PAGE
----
Benedict basically challenges the Pequot's right to exist. One issue that he considers to be very important is what race people listed themselves as being on various forms. Hayward listed himself as "white" on his marriage license. Benedict implies that this indicates he was not an Indian (although Hayward's grandmother, a Pequot, was living when he filled out that form). Also, Benedict believes that whether one "looks" or "acts like an Indian" are relevant issues. He does some genealogical research on some of the major figures in the book, but more than once he contradicts himself as to the race and ethnicity of certain important figures and their forebears.
Much of this book appears to be based upon character assassination. Skip Hayward comes off very poorly at the beginning of the book, as do a couple of judges, and even a U.S. Senator. Benedict does not reserve his attacks for Indians. For instance, Joe Pollack, writing in the St. Louis Journalism Review, recently suggested that Benedict, in his approach to the books on athletes in trouble with the law, suffers from "Ken Starr disease, acting as policeman, prosecutor, judge, jury, and executioner."
I do not know Mr. Hayward, but I would not like the readers of this review to be left with just the notion that there is only negative information out there regarding the man who is primarily responsible for the revitalization and federal recognition of the Mashantucket Pequot tribe. It should also be noted that the University of Connecticut in 1994 awarded Richard "Skip" Hayward the honorary degree of Doctor of Humane Letters. The institution awards honorary degrees "only in recognition of extraordinary and lasting distinction. The award should represent the highest intellectual and moral values; it should reflect the very character and quality of the University itself' (Article XVII, University of Connecticut Laws and Bylaws).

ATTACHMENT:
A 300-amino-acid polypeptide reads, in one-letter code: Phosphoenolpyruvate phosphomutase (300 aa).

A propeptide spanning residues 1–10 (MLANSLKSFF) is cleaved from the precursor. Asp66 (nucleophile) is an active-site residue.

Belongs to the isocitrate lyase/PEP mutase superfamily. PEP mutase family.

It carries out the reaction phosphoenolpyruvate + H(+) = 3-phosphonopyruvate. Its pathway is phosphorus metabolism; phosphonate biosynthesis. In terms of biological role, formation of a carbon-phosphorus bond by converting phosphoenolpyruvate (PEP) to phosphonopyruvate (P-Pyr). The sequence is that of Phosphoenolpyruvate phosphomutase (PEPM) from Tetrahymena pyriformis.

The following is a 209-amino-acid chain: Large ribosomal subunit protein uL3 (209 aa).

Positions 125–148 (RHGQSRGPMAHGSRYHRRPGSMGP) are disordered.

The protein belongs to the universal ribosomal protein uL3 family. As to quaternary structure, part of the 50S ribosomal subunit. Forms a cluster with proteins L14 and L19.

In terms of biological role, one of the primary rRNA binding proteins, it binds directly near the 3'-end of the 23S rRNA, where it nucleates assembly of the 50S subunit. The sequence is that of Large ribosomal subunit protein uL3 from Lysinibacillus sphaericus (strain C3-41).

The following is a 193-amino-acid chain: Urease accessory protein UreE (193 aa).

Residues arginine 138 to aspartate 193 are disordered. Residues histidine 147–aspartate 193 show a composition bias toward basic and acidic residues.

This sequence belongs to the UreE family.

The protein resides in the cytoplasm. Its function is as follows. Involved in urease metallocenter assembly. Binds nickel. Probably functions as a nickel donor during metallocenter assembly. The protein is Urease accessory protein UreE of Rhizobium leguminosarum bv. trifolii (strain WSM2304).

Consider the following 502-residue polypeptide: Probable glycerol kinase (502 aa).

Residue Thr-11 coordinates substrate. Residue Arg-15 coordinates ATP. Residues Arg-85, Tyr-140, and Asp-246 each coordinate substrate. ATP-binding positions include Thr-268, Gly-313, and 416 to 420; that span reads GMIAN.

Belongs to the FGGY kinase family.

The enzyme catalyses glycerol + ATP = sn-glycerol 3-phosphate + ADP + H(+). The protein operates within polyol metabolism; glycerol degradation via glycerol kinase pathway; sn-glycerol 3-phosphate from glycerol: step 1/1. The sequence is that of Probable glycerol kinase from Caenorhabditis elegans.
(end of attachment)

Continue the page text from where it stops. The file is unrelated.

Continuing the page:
The tribe's Office of Public Relations has issued a statement listing the many errors in the book. Of most concern to me as a scholar is the allegation that Benedict has cited interviews from people who have never actually been interviewed. The falsification and creation of one's own data are of grave concern in the academic arena. This issue should not be taken lightly. With this book, Jeffrey Benedict has launched a frontal assault on the Mashantucket Pequot tribe. He is making war not with weapons but with words. His book ends with the suggestion that Congress may want to further investigate the tribe and, as a result, "revoke the group's federal recognition status." This book has already led public officials from Southeastern Connecticut to ask Congress to look further into the legitimacy of the Pequot. Further, Benedict himself has become an outspoken critic of public officials who demonstrate any positive relationships with Pequot tribal officials (see the AP report on 9/20/2000).
Without Reservation is exciting reading but should be treated as a well-written novel, not serious scholarship
(*.) Corresponding reviewer
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|Author:||Hoffman, Thomas J.|
|Publication:||The Social Science Journal|
|Article Type:||Book Review|
|Date:||Jul 1, 2001|